1. I frequently do something like this to validate my geometry before I commit to a full print. Vase-mode doesn’t work for everything but saves a lot of time when it does.

  2. You could electroform copper onto the finished print to make it stronger and to act as shielding, then dip that in epoxy containing titanium dioxide pigment for a long lasting result that stays cool in the sun.

  3. > Unlike the normal layer-by-layer approach, in this mode, the printer’s hotend continually rises at a steady rate during the entire print.
    You can’t be serious? This would make objects that vary in size over their height impractical. Please tell me this is not how vase/spiral mode works!

    1. The wording of that is misleading; spiral vase mode rises continuously, but keeps layer thickness constant. It’s only a ‘constant rate’ if that term is meant in terms of a percentage of the layer’s loop. Aka, at 50% through the layer (arround the loop), it has rissen 50% of the layer thickness.

      1. Even THAT is inaccurate/misleading. It’s not the distance through the loop; it’s the angle around the Z axis, measured from the starting point to each point. Otherwise the layer height wouldn’t be uniform if one side was much more complex than the other.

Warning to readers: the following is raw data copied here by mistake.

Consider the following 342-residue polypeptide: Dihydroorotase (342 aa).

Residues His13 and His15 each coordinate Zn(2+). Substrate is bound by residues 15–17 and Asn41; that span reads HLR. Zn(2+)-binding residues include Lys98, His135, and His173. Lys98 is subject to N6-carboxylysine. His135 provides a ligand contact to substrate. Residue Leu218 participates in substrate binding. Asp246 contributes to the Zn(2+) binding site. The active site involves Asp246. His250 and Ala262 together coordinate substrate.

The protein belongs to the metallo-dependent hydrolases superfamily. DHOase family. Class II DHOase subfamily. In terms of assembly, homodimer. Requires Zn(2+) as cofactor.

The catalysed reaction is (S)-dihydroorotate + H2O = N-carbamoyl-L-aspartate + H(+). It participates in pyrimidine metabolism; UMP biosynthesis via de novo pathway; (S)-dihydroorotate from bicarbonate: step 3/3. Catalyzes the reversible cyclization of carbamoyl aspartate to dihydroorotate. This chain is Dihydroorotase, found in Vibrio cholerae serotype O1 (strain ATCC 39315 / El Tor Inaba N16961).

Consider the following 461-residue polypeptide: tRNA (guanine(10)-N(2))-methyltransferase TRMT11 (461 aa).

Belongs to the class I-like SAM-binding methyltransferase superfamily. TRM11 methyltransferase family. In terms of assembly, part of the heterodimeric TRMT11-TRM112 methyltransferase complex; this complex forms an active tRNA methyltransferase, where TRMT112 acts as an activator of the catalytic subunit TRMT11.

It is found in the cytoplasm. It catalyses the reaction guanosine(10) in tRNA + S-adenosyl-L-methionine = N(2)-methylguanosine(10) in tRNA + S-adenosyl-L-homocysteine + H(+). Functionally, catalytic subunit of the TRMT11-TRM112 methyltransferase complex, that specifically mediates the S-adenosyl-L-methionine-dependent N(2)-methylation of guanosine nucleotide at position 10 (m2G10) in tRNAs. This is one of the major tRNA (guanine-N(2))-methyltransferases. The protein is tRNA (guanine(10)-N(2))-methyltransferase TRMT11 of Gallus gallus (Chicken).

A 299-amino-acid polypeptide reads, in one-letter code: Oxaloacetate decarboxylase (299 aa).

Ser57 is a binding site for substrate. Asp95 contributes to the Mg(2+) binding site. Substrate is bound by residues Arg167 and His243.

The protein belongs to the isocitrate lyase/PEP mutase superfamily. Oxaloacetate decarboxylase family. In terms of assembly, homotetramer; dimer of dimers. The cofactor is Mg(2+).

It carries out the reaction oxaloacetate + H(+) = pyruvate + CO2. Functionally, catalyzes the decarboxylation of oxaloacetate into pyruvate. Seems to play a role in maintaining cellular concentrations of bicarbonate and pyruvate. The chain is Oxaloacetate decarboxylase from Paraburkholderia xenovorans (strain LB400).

1. In vase mode, my printer definitely stays at the same height for the whole layer then moves up one layer height in one movement before starting the next layer. I’ve watched it do it. It’s really fast when it does it, definitely doesn’t stop moving, but definitely only moves up when the layer is done. Still get a single width wall that “spirals” all the way up.

          1. It depends on part and slicer. The first layers (the base) are always printed normally, in steps. But what happens later depends on slice and how it interprets the part, so both are possible.
            For these boxes, the slow increase of Z was the case.

  4. A good idea especially if you change how you think of the case towards it being a cosmetic skin.
    Cutting & glueing a bit of PCB or ply inside a case skin might be a lot faster and cheaper than making the 3D print stronger

    For small sensors: just pot the contents.
    I use paraffin wax as its super easy to remove , and super cheap (I can’t stop my wife collecting those ugly square candle things from the salvation army shop). Now if I work out how to shred polyethylene milk bottles, I could pad the wax out even further.

    Shipping container style corrugation might be practical to make parts stronger.
    Nylon is way tougher than pla/abs, so perhaps a thin nylon corrugated case might be strong?

    1. While i say potting is an unusual suggestion, i would not do it. Many sensors would need to interface to the air/light etc and sometimes you might want to fix something.
      But indeed, using nylon or something tougher is an interesting suggestion.

  5. How about nesting one vase-mode print inside another slightly larger print? (After printing them both, not printing them that way.) Perhaps with hot glue in between as reinforcement.